Near deaths from CO poisoning prompt formation of new task force
STEAMBOAT SPRINGS — A recent death and near deaths from carbon monoxide poisoning in Routt County has shocked the real estate industry into action.
Joan Conroy of Steamboat Sotheby’s International Realty had a client living in the Waterside Village Condos in Steamboat Springs when an elderly woman accidentally left her car running in an attached garage in January. Conroy’s client and other condo owners had CO detectors, which alerted emergency responders to the danger. Though the woman passed out from CO poisoning, she did survive.
Then in May, a similar attached garage incident near Oak Creek took the life of Jack Romick while he slept. His wife, Janie, survived. Like the January incident, the car had a push button start that didn’t require drivers to turn a key.
The CO accidents shook Conroy to the core, reminding her of a popular Steamboat couple, Del and Dora Scott, who lost their lives in 1984 from CO poisoning.
“We live in a small town, and I know four people who have been affected by carbon monoxide poisoning. Three have died and one lived. That’s unacceptable,” Conroy said.
Conroy and Steamboat Sotheby’s Director of Marketing Traci Smith quickly got to work on creating the Carbon Monoxide Risk Prevention Task Force that includes a wide range of collaborators, including fire and rescue, police, gas companies and the real estate community.
“CO deaths are 100 percent preventable,” Smith said. “Most people don’t have a carbon monoxide detector, so we’re going to try and get them into the hands of as many people as we can.”
Carbon Monoxide Risk Prevention Task Force reminders
• Carbon monoxide is produced by burning gasoline, wood, charcoal, propane, natural gas and any other fuel.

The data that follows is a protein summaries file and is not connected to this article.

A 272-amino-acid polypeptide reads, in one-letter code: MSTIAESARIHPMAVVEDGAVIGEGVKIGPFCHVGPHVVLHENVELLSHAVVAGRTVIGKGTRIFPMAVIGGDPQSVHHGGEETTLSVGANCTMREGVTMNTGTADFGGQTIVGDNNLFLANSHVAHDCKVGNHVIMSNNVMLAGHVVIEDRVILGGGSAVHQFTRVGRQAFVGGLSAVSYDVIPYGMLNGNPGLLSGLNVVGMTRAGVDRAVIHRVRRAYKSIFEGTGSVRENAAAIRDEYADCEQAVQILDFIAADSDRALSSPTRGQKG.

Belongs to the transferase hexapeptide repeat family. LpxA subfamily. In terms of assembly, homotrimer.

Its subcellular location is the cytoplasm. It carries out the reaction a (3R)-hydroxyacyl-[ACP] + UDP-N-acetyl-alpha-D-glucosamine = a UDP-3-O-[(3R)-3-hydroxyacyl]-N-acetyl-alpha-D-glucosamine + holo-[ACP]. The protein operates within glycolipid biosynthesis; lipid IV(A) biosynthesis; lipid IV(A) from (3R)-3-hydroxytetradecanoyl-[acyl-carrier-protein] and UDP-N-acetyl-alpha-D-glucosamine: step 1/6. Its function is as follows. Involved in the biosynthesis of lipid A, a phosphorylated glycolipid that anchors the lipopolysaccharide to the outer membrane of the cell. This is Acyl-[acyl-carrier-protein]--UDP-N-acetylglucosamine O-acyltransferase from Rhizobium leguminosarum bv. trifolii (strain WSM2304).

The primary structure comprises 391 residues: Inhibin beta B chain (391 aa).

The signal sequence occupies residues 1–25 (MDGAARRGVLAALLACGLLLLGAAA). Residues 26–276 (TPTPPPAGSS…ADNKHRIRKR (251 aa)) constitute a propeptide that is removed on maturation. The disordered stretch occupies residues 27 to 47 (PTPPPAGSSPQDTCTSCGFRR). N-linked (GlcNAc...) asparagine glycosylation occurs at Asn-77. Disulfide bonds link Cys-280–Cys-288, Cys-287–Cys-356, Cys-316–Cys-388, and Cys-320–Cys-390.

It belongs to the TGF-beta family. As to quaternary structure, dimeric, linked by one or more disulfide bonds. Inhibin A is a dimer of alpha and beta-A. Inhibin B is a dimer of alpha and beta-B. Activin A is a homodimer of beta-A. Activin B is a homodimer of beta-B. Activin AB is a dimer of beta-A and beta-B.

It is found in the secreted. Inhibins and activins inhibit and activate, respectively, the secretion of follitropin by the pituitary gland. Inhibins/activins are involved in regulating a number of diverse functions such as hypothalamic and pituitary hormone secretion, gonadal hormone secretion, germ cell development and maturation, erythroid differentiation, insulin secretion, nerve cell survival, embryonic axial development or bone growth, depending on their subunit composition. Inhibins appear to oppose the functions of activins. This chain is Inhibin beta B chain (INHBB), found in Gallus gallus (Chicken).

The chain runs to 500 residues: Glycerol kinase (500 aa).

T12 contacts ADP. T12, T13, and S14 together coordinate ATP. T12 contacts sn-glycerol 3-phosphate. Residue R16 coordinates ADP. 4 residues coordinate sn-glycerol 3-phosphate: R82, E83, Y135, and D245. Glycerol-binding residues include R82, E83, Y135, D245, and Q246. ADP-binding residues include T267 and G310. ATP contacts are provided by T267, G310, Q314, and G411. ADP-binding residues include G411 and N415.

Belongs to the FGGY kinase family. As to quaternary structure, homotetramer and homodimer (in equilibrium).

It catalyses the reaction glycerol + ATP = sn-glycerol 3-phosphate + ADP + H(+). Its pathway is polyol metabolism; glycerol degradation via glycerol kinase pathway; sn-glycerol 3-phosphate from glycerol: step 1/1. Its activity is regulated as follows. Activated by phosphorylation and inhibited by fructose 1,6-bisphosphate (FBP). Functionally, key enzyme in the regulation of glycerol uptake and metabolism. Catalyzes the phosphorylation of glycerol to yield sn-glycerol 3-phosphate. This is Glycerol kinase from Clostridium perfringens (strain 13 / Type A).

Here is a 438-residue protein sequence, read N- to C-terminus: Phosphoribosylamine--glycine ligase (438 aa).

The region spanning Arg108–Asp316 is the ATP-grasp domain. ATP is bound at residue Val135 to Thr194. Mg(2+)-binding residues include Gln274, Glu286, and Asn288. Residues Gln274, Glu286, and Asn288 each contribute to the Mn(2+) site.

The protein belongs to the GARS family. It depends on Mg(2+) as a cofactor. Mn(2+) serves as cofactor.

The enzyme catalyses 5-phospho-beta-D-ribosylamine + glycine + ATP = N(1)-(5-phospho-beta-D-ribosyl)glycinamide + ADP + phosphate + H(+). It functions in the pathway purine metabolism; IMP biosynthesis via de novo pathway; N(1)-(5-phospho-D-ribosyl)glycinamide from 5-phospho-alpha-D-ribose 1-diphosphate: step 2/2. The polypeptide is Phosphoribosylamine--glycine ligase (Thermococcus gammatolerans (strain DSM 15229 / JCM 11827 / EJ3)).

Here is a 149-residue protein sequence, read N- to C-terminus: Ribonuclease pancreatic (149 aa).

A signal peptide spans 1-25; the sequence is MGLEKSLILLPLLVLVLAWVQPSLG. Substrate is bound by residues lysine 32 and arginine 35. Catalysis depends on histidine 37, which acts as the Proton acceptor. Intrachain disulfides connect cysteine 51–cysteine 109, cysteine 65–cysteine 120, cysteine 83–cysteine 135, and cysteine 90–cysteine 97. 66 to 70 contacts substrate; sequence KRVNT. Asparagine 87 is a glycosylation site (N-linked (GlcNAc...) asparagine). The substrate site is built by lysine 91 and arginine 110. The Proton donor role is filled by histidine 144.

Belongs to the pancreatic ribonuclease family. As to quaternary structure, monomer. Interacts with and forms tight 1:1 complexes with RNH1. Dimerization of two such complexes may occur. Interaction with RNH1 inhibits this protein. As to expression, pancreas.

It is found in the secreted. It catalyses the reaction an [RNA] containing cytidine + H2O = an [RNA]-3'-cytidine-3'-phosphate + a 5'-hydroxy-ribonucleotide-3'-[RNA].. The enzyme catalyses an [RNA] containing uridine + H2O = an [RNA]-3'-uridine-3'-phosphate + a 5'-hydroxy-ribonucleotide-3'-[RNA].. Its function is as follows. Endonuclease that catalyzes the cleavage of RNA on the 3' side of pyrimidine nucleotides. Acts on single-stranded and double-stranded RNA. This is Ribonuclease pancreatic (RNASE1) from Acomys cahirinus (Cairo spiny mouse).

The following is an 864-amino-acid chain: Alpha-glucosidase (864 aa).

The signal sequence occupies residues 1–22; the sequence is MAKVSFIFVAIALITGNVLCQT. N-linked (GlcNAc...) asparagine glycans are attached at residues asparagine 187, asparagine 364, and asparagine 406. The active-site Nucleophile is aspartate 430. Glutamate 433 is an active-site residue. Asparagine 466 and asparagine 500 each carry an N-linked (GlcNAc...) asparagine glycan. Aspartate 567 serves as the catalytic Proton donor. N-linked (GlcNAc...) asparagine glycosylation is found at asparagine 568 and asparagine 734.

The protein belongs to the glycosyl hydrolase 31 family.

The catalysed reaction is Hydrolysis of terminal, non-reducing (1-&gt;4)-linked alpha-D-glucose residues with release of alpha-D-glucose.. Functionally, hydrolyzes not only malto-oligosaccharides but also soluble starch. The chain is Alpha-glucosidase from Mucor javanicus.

• Household appliances, such as gas fires, boilers, central heating systems, water heaters, cookers and open fires that use gas, oil, charcoal, coal and wood are sources of CO gas.
• Leaving a car in a closed garage with its engine running can produce deadly amounts of CO within 10 minutes.
• Blocked flues and chimneys can stop CO from escaping.
• Fumes from certain paint removers and cleaning fluids can cause CO poisoning.
While the task force is relatively new, Smith and Conroy hope to get door hangers with pertinent CO information on every door in Routt County. They’ll also be speaking to fellow realtors at their next Steamboat Springs Board of Realtors meeting Sept. 11 to help get the word out about the new program. They’re also creating cards with CO dangers that can easily be distributed to the community.
“There’s a common misconception that if you don’t have a gas appliance, you’re safe,” Smith said. “Every single person in Routt County has something that is burning some sort of fuel in or around their home, and even if you don’t have it in your home, it can permeate through walls.”
Rental homes and homes that are currently for sale are required by law to have working CO detectors, but it’s always up to homeowners to take care of themselves.
“My goal is to have a CO detector in every house, duplex, trailer … I want to make sure this doesn’t happen again,” Conroy said.
Ace Hardware also has volunteered to help subsidize the cost of CO detectors for people who can’t afford them.
Anyone interested in learning more about the CO task force can email Smith at firstname.lastname@example.org.
Frances Hohl is a contributing writer for the Steamboat Pilot & Today
Frances Hohl is a contributing writer for the Steamboat Pilot & Today. She can be reached through the editor.
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STEAMBOAT SPRINGS — James “Jim Bob” Moffett was a geologist, a former college football player and oil wildcatter, who built Freeport-McMoRan into one of the world’s leading natural resource companies.